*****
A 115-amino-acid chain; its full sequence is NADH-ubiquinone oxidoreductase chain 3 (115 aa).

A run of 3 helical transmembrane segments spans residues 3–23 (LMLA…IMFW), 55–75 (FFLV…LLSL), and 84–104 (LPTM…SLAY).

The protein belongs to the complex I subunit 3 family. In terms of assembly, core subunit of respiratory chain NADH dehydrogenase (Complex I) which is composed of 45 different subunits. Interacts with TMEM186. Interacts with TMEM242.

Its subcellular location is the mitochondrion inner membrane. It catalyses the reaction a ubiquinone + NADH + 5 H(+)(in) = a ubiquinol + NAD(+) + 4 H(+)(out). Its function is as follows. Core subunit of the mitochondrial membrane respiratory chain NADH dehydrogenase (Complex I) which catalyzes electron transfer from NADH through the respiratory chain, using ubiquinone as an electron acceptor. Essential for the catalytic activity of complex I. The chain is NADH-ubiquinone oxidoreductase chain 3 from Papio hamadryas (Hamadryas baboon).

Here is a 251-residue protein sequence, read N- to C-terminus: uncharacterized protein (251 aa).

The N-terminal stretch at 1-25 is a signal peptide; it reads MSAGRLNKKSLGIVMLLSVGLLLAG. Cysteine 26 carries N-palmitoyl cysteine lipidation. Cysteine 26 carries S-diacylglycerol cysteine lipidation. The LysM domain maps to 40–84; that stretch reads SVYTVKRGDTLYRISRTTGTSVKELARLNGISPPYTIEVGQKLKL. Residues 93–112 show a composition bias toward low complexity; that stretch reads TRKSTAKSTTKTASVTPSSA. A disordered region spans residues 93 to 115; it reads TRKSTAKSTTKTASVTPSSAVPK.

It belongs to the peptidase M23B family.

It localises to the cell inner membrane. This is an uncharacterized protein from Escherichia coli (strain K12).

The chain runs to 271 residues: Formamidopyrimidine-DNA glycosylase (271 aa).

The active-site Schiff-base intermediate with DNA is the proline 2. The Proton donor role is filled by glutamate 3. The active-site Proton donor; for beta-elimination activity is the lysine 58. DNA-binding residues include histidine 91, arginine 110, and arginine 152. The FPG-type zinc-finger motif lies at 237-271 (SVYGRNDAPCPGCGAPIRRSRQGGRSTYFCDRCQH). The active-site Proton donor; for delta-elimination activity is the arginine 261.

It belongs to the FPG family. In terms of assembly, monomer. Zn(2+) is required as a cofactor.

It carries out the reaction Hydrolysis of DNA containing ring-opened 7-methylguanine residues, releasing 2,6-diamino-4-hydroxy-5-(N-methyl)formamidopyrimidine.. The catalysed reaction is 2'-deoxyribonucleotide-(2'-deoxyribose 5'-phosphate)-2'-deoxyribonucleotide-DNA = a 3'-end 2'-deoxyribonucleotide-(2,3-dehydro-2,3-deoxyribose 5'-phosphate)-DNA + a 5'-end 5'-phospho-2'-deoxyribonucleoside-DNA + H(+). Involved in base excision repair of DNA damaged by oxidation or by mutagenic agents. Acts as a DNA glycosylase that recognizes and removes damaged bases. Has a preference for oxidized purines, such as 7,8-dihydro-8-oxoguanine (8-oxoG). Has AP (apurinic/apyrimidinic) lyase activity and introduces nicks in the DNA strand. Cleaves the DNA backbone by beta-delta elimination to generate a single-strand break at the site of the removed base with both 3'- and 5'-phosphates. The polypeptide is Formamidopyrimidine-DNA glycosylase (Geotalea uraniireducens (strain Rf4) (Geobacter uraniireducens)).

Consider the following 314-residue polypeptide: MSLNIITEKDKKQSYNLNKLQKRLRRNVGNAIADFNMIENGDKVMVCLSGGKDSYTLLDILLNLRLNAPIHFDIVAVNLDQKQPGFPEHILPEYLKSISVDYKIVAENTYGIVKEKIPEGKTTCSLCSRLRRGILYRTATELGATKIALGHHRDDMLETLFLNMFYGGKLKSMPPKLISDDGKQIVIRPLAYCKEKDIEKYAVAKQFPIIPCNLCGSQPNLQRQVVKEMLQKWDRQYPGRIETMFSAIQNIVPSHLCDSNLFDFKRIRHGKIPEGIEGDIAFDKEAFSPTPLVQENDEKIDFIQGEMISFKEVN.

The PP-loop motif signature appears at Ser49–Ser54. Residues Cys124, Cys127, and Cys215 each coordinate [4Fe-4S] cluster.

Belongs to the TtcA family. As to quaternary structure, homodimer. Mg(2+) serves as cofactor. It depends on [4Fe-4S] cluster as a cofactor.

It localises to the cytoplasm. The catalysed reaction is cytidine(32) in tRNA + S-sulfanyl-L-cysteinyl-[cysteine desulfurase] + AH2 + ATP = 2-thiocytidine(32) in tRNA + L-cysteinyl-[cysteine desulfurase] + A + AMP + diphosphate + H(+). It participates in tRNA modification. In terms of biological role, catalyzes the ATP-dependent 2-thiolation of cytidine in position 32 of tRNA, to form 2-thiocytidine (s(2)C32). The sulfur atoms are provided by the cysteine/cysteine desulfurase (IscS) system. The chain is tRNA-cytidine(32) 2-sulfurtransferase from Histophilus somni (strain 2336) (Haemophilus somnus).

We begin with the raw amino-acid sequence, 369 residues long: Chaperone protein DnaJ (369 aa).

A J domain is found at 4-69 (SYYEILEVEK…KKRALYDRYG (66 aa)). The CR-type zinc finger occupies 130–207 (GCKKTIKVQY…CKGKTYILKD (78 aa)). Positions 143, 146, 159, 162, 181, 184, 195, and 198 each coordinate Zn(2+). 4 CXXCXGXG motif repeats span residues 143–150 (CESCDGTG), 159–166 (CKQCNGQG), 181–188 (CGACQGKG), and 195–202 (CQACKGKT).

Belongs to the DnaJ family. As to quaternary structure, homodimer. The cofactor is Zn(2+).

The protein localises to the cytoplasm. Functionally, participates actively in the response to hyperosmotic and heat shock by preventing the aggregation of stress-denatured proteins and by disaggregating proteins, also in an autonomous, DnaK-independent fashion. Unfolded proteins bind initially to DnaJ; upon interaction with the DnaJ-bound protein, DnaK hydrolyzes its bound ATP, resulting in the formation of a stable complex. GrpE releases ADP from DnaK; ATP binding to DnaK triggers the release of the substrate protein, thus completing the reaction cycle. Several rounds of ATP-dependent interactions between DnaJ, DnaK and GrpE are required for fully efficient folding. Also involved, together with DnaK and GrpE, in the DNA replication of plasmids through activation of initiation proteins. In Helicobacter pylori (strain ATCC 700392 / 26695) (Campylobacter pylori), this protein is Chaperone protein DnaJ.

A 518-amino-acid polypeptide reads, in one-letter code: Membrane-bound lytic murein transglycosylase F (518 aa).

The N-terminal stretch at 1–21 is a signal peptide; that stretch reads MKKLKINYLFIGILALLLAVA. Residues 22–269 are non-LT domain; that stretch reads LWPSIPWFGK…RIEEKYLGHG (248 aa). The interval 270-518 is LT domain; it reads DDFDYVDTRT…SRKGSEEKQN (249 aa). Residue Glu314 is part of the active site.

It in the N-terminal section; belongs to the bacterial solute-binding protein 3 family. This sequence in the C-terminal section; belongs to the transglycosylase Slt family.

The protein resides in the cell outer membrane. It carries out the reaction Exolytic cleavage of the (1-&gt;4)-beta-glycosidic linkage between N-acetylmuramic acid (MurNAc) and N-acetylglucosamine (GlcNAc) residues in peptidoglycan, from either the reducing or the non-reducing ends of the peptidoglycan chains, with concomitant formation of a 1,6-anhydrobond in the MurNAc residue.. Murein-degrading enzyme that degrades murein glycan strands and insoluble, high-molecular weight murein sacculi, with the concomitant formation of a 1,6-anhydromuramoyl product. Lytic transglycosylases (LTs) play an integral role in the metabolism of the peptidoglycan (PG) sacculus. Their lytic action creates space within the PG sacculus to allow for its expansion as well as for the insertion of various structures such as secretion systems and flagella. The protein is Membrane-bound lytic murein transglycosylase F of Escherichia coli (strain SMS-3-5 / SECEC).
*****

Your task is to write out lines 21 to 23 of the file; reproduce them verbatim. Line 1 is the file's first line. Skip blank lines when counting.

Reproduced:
A 518-amino-acid polypeptide reads, in one-letter code: Membrane-bound lytic murein transglycosylase F (518 aa).

The N-terminal stretch at 1–21 is a signal peptide; that stretch reads MKKLKINYLFIGILALLLAVA. Residues 22–269 are non-LT domain; that stretch reads LWPSIPWFGK…RIEEKYLGHG (248 aa). The interval 270-518 is LT domain; it reads DDFDYVDTRT…SRKGSEEKQN (249 aa). Residue Glu314 is part of the active site.

It in the N-terminal section; belongs to the bacterial solute-binding protein 3 family. This sequence in the C-terminal section; belongs to the transglycosylase Slt family.